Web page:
Identification of a YY1-binding motif in the intron 1 of GNMT at +1118/+1126
We performed EMSA to evaluate the binding properties of those putative AREs of GNMT. Complementary oligonucleotide probes were synthesized for wt and mutated putative AREs in intron 1 of GNMT. Labelled oligonucleotides were incubated with nuclear extracts from COS-1 cells transfected with pSG5-AR and used to determine their capabilities to bind to nuclear proteins. The results showed that among oligonucleotides containing ARE1, ARE2 or ARE3, nuclear proteins only bind to the oligonucleotide containing ARE3 (Figure 4A). Since anti-AR antibody did not cause supershift in the EMSA (Figure 4A, lane 9), we suspected that the nuclear protein binds to the oligonucleotide containing ARE3 was not AR. We re-examined the sequence and found a putative YY1 binding site (CaCCATGTT, +1118/+1126) overlaps with ARE3. Subsequently, we performed EMSA and found that anti-YY1 antibody caused a supershift (Figure 4A, lane 10). In addition, oligonucleotide containing consensus YY1 sequence had positive results with dose-responsive manner in the competition assay (Figure 4A, lanes 11 and 12). In contrast, no competition was found in the EMSA using oligonucleotides containing either mutant ARE3/YY1 sequence or consensus ARE (Figure 4A, lanes 15–17). In order to further characterize the binding properties of ARE3/YY1 sequence, we performed ChIP assays in LNCap cells. Two representative region of the GNMT gene were investigated. As shown in Figure 4(B), YY1 was found to be enriched in the p2 region (+998 to +1185), containing the YY1 binding site (+1118/+1126) in the intron 1 of GNMT gene in LNCaP cells. Taken together, these results demonstrate a YY1-binding motif located in the intron 1 of GNMT gene.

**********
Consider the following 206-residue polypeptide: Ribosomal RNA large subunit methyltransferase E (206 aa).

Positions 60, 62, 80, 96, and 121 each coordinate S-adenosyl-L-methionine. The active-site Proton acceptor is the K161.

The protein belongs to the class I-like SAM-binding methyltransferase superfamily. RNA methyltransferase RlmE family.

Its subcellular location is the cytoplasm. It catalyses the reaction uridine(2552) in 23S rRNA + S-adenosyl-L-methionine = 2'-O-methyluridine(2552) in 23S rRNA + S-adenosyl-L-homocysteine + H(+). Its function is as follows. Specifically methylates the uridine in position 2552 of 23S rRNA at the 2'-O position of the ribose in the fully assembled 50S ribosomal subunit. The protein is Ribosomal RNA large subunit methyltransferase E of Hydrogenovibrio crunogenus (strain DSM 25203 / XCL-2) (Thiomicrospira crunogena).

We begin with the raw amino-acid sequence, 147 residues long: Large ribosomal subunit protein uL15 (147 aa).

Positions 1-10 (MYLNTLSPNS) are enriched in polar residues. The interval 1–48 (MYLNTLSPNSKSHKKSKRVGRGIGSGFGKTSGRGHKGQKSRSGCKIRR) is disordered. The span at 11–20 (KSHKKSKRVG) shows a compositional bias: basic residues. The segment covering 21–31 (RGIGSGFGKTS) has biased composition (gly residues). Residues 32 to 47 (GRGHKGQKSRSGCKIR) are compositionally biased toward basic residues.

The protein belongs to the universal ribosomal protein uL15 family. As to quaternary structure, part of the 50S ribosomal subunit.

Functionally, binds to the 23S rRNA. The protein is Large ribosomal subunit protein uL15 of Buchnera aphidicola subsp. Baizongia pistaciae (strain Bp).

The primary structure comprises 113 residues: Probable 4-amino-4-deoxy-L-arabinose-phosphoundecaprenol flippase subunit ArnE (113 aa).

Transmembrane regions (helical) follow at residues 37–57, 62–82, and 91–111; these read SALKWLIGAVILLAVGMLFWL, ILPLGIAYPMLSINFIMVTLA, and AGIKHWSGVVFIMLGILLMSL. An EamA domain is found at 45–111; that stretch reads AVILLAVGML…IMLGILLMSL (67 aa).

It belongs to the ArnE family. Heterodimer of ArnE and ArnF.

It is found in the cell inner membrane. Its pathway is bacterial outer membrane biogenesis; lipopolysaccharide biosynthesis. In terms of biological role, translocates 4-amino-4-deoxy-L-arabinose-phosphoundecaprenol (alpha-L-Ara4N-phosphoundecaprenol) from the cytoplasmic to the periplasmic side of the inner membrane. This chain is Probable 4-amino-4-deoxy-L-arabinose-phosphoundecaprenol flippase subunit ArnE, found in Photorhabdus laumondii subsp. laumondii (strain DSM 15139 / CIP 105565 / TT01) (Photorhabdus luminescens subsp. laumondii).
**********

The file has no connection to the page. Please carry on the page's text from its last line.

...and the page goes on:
Binding properties of a potential ARE in GNMT exon 1 coding region
Confirmation of the ARE5 of
GNMT gene by using EMSA
As showed in Figure 5(A), the consensus ARE probe was used as a control to demonstrate the positions of the AR–ARE and anti-AR antibody–AR–ARE complexes in the EMSA. The results show that the wt ARE5 probe was capable of binding the AR present in the nuclear extracts of COS-1 cells (Figure 5A, lane 5) and the complex was diminished when excess cold competitors-consensus ARE (Figure 5A, lanes 6 and 7) or ARE5 (Figure 5A, lanes 8 and 9) were added to the reaction. However, the complex was not diminished when mutant ARE5 was added to the reaction (Figure 5A, lanes 10 and 11). Furthermore, a supershift band was observed when anti-AR antibody was added to the reaction (Figure 5A, lane 12). These results indicate that the ARE5 in the exon 1 coding region of GNMT interacts with AR directly.
Androgen promotes interaction between AR and ARE5 in GNMT exon 1 coding region
AR binds to ARE5 in response to R1881 treatment
Finally, we employed ChIP assay with PCR to confirm the interaction between AR and ARE5 in vivo. Chromatin fragments were immunoprecipitated by anti-AR antibodies from LNCaP cells which had been treated with R1881 for 4 h. DNA from immunoprecipitated complexes were isolated and amplified by PCR with primers for ARE5 region (+19/+33 in GNMT exon 1). As shown in Figure 5(B), a strong signal was observed in R1881-treated cells, while no signal was detected in the cells without R1881 treatment. It indicates that androgen agonist R1881 promotes the interaction between AR and the ARE5 of GNMT gene.